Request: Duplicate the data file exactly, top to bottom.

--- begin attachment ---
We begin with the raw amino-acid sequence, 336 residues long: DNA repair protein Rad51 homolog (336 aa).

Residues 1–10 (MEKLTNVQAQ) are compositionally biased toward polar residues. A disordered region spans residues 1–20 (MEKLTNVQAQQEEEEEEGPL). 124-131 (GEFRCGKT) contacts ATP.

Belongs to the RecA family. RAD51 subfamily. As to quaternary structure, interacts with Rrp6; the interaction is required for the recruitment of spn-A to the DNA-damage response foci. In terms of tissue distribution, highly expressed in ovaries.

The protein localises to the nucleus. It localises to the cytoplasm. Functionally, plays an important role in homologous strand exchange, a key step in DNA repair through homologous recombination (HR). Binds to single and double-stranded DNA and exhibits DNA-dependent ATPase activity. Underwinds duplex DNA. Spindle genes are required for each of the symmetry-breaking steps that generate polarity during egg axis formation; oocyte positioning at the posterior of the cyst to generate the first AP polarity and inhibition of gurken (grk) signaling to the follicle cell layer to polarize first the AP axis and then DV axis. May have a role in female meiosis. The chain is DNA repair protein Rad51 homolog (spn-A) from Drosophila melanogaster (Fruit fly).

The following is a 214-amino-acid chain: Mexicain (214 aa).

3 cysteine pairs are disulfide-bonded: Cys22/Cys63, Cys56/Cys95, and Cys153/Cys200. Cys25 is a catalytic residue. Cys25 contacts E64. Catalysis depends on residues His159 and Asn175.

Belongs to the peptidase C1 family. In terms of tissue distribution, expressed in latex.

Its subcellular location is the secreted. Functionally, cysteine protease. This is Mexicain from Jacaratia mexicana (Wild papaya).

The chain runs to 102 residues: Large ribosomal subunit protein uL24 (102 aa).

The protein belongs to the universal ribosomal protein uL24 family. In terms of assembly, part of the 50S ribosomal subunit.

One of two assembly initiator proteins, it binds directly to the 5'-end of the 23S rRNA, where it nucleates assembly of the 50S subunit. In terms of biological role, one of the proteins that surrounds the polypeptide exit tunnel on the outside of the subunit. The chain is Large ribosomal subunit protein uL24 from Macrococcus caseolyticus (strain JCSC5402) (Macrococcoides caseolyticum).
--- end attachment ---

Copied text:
We begin with the raw amino-acid sequence, 336 residues long: DNA repair protein Rad51 homolog (336 aa).

Residues 1–10 (MEKLTNVQAQ) are compositionally biased toward polar residues. A disordered region spans residues 1–20 (MEKLTNVQAQQEEEEEEGPL). 124-131 (GEFRCGKT) contacts ATP.

Belongs to the RecA family. RAD51 subfamily. As to quaternary structure, interacts with Rrp6; the interaction is required for the recruitment of spn-A to the DNA-damage response foci. In terms of tissue distribution, highly expressed in ovaries.

The protein localises to the nucleus. It localises to the cytoplasm. Functionally, plays an important role in homologous strand exchange, a key step in DNA repair through homologous recombination (HR). Binds to single and double-stranded DNA and exhibits DNA-dependent ATPase activity. Underwinds duplex DNA. Spindle genes are required for each of the symmetry-breaking steps that generate polarity during egg axis formation; oocyte positioning at the posterior of the cyst to generate the first AP polarity and inhibition of gurken (grk) signaling to the follicle cell layer to polarize first the AP axis and then DV axis. May have a role in female meiosis. The chain is DNA repair protein Rad51 homolog (spn-A) from Drosophila melanogaster (Fruit fly).

The following is a 214-amino-acid chain: Mexicain (214 aa).

3 cysteine pairs are disulfide-bonded: Cys22/Cys63, Cys56/Cys95, and Cys153/Cys200. Cys25 is a catalytic residue. Cys25 contacts E64. Catalysis depends on residues His159 and Asn175.

Belongs to the peptidase C1 family. In terms of tissue distribution, expressed in latex.

Its subcellular location is the secreted. Functionally, cysteine protease. This is Mexicain from Jacaratia mexicana (Wild papaya).

The chain runs to 102 residues: Large ribosomal subunit protein uL24 (102 aa).

The protein belongs to the universal ribosomal protein uL24 family. In terms of assembly, part of the 50S ribosomal subunit.

One of two assembly initiator proteins, it binds directly to the 5'-end of the 23S rRNA, where it nucleates assembly of the 50S subunit. In terms of biological role, one of the proteins that surrounds the polypeptide exit tunnel on the outside of the subunit. The chain is Large ribosomal subunit protein uL24 from Macrococcus caseolyticus (strain JCSC5402) (Macrococcoides caseolyticum).